Commonly seen symbols of the Easter Sunday traditions, Easter eggs and holly leaves are some of the most well-known Easter symbols around. However, what many of us don’t realise is that there is a much older Easter tradition that predates these symbols by thousands of years. And that’s the story of how Easter came to be associated with Paganism. Let’s explore this side of Easter history in a little more detail…
The first mention of the Christian Easter comes from the Old Testament book of Numbers. It describes the offering of frankincense to theertility Goddess, Ashtoresh, as a way to fertility and improve the harvest. This fertility symbol was a key symbol for the Israelites, as it helped them to understand their connection with Jerusalem, and the Return of the Children of Israel. The fertility symbols of the Egyptians were also closely associated with the sun, which they associated with the rejuvenation of the land. The sun was also seen as a symbol of Light and was often represented by an egg.
So when you think of fertility and Christianity, you have a lot of elements coming together to make a picture that has religious overtones. One of the many symbols of fertility found in Christian artwork is the egg. This is a classic symbol of the connection between humanity and God, and represents the triumph of good over evil.
Many Christians would associate the Easter Bunny with Easter and what’s even more fascinating is that both he and the bunny have Christian origins. When the French monk, Saint Martin, became the first Catholic Bishop in the 11th century, he made Easter festivities part of his calendar. His efforts sparked off a whole chain of events, including the beginning of the practice of eggs being blessed. Throughout the centuries, various images of the rabbit or the egg, and of fertility, have been used as fertility symbols.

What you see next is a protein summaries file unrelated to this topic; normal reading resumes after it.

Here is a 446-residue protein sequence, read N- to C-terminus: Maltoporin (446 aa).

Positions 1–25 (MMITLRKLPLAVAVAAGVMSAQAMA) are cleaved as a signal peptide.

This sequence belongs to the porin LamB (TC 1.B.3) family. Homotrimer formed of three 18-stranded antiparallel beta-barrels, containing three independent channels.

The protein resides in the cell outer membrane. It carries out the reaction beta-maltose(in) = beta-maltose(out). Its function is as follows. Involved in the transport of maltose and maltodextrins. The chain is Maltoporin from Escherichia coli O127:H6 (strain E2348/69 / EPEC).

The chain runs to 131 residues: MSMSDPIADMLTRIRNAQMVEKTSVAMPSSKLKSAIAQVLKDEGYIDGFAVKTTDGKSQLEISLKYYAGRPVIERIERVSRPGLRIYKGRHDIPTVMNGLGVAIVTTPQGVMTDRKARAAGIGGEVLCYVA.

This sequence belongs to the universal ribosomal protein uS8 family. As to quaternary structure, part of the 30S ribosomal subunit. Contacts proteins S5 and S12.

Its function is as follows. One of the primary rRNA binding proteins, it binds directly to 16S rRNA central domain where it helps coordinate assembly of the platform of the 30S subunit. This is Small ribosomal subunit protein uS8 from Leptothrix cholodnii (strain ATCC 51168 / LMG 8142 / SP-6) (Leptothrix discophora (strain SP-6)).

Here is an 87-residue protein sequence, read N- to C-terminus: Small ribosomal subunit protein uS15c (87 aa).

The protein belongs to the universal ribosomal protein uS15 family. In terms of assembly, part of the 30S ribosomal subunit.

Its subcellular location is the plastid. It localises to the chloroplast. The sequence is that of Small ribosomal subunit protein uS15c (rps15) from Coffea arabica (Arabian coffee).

Today, the Easter Bunny is still a favorite icon of Easter and fertility. There are numerous pictures of him, and many children’s songs were written about him. But what he represents goes way beyond that image. The bunny has always been a symbol of innocence and happiness. A great many Christians feel that the bunny is their greatest symbol of all and also their most symbolic of all.
As a Pagan, I see the Easter Bunny as a symbol of many things, but primarily his association with fertility. In many Pagan cultures, fertility is considered the most important of all things. It’s the source of life, it’s the force that keeps the universe in motion. In ancient Egypt, fertility was equated with the god Osiris.
To the Pagans of old, fertility was also a symbol of good fortune. They would take special precautions to ensure that they were able to bear children, and they were not the only Pagans who thought this way. Many other civilizations would look to fertility as a very important symbol. In ancient Greece, a fertility god was recognized with the emblem of the rabbit. The Egyptians regarded the moon as a symbol of fertility as well, and the Chinese would look to the flowers and plants for help grow their crops.
From these various sources it can be seen that the Easter Bunny plays a very important role as a symbol in Easter worship. In many societies, he is seen as the symbol of pure joy and happiness. For this reason, many people in various cultures look to Easter for a renewal of happiness. And it is through this symbolism that Easter becomes not just a Christian holiday, but a Pagan one as well.